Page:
In marketing, it’s our job to provide framing. 

The framing effect is a cognitive bias in which the brain makes decisions based on what information it receives and how it’s presented.

We use the framing effect to influence decision-makers and their purchases. Every consumer will view the same information differently or respond to that information differently. It’s why we don’t just use a blanket message to market our brand and solutions. 

It’s also pivotal that we aim to present the information in a positive frame. 

Bear with me, just doing some framing

3 Types of Framing to Influence Decision-Makers

1. Attribute Framing

Think about it as highlighting the positives of your solution and the consumer making a purchase decision over the negatives of not taking action and not buying.

Negatives here are important. For instance, we like to showcase consumers' problems or pain points. Then, when presented with a solution, it becomes more desirable - and getting a consumer to desire your solution is the key to attribute framing.

Attribution framing is why clearly displaying benefits in copy is so important.  Your prospects need to be able to connect the problem they're trying to solve, with the solution, and you and your products and services. The frame of their pain (the problem), and the benefits of solving it with your offerings helps provide much needed context as they are parsing information and making decisions. 

2. Risk Framing

There will always be an element of risk in a consumer's purchase decision. People are risk-averse. This is why we need to frame the options and decisions regarding what they will gain.

It’s important to understand the amount of risk a consumer is willing to take to avoid a loss. You will never remove the risk entirely, so making the risk as small as possible will lessen the loss aversion and make the decision easier. 

Where there is a high level of risk, helping consumers understand the associated costs is part of the frame in which they make their decision. There is risk in taking action, but there is also risk in inaction. Laying this out gives context, and an opportunity for you to mitigate risks. Money back guarantees, trial periods, and free trails are all variations on ways to reduce perceived risk. 

It's incredibly important to understand the perceived risks, and what they mean to prospects, and then actively plan to help them contextualise within that frame. 

3. Goal Framing

Consumers purchase to solve a problem or fulfil a want or need - a way to improve their current situation. It’s important to draw on these things to frame the decision toward achieving that goal. As well as highlighting the negatives of leaving this need unattended.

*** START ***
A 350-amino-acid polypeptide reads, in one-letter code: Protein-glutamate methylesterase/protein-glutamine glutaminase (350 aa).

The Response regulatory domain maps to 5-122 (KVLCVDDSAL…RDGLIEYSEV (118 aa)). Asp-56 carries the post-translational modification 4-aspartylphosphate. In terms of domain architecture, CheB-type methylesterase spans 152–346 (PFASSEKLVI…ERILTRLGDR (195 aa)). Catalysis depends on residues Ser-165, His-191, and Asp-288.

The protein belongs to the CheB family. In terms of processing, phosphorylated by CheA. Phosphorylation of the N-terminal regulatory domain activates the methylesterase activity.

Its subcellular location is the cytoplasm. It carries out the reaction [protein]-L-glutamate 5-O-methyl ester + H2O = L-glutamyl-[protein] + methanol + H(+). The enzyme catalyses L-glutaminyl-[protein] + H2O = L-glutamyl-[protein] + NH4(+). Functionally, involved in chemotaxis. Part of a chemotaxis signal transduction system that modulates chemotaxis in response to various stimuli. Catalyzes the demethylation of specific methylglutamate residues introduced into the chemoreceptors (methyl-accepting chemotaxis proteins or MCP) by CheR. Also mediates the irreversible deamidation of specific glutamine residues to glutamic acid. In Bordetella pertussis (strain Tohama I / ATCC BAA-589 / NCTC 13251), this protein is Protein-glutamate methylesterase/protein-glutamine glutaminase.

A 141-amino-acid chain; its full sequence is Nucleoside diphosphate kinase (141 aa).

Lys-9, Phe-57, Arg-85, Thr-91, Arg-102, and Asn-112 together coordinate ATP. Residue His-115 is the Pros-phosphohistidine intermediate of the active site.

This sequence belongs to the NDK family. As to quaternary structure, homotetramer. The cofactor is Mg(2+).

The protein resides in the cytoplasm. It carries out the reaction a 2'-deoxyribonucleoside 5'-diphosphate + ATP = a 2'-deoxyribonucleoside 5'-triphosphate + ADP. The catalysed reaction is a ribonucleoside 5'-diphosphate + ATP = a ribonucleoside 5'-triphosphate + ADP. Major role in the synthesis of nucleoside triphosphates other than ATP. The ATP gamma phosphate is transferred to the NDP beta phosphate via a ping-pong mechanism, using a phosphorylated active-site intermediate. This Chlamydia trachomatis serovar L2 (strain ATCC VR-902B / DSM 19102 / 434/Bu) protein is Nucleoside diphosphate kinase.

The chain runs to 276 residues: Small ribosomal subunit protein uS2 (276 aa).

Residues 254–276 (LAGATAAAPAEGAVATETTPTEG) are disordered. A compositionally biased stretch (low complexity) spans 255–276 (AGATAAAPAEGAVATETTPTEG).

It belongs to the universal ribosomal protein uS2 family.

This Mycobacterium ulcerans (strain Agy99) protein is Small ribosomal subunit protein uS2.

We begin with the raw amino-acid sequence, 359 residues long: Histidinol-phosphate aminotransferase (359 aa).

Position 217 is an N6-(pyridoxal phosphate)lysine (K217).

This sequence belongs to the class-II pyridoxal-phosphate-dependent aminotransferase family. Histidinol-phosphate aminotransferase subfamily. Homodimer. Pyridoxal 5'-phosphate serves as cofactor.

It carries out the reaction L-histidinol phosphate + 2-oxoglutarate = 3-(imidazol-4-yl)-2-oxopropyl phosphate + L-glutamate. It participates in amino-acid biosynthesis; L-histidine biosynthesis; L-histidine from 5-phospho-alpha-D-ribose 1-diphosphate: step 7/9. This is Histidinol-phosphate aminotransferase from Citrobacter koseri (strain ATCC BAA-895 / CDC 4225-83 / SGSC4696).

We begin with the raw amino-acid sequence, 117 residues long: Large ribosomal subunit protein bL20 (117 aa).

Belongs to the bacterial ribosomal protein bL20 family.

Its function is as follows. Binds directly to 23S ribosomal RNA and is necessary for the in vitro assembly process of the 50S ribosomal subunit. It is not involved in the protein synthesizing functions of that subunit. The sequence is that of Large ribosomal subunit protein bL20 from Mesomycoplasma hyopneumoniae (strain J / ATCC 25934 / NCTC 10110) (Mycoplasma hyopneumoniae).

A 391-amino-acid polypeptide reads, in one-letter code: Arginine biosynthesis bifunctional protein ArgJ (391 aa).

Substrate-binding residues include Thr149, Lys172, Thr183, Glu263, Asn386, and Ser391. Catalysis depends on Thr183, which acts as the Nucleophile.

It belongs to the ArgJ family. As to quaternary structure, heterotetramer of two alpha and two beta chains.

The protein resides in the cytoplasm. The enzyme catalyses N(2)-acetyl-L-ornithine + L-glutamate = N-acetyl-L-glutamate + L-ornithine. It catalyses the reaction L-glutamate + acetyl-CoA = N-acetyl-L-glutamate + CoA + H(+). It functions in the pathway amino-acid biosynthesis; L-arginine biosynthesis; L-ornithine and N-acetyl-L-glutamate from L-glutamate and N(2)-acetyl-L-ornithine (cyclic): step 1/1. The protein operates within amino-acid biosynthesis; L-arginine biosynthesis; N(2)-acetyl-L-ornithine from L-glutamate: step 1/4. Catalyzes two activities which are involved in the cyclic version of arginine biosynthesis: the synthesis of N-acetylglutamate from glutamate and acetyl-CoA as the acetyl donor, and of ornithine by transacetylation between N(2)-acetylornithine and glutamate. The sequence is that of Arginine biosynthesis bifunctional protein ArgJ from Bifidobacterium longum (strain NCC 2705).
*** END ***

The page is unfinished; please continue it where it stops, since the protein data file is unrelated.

Goals don't always match what the problem that is being solved. For instance your consumer could be coming to you to lose weight - their end goal isn't losing the pounds, it's self confidence and feeling better in themselves. 

Spending time to understand how goals match with the solutions you provide helps you tap into the deeper and more implied motivators behind their decisions. Again this helps you provide context and frame the decision in a way that speaks to them. 

Key Takeaways

Perceived value will always exist, and it has to outweigh the perceived cost. Consumers will have cognitive biases that impact the decision-making process; we need to account for those in our messaging to ensure perceived value isn’t negatively affected. 

We must understand our consumers to speak to them in a weight that increases perceived value and combats biases. To do that, we need to put the consumer first. Think about what they will assess to create perceptions - problem-solving attributes, cost, brand, design, availability etc. 

And we MUST provide this information. If we don’t, we give the consumer the right to fill in the blanks, which they will do. Moreover, this could go against us depending on what information they source to support their decisions. (Imagine leaving them to learn from a competitor!)

A Great Place to Start

Mapping out the consumer awareness journey is a great starting point. It will provide you with insights into a consumer's mindset and required outcomes at each stage. You can create relevant messaging if you plan out their problems and challenges, wants, needs, and goals and what information they require to support them. 

This can then guide your content. From website copy to blogs, social posts and ads. Re-framing the value and increasing it in your favour (but mostly just helping the consumer - that should be the #1 goal).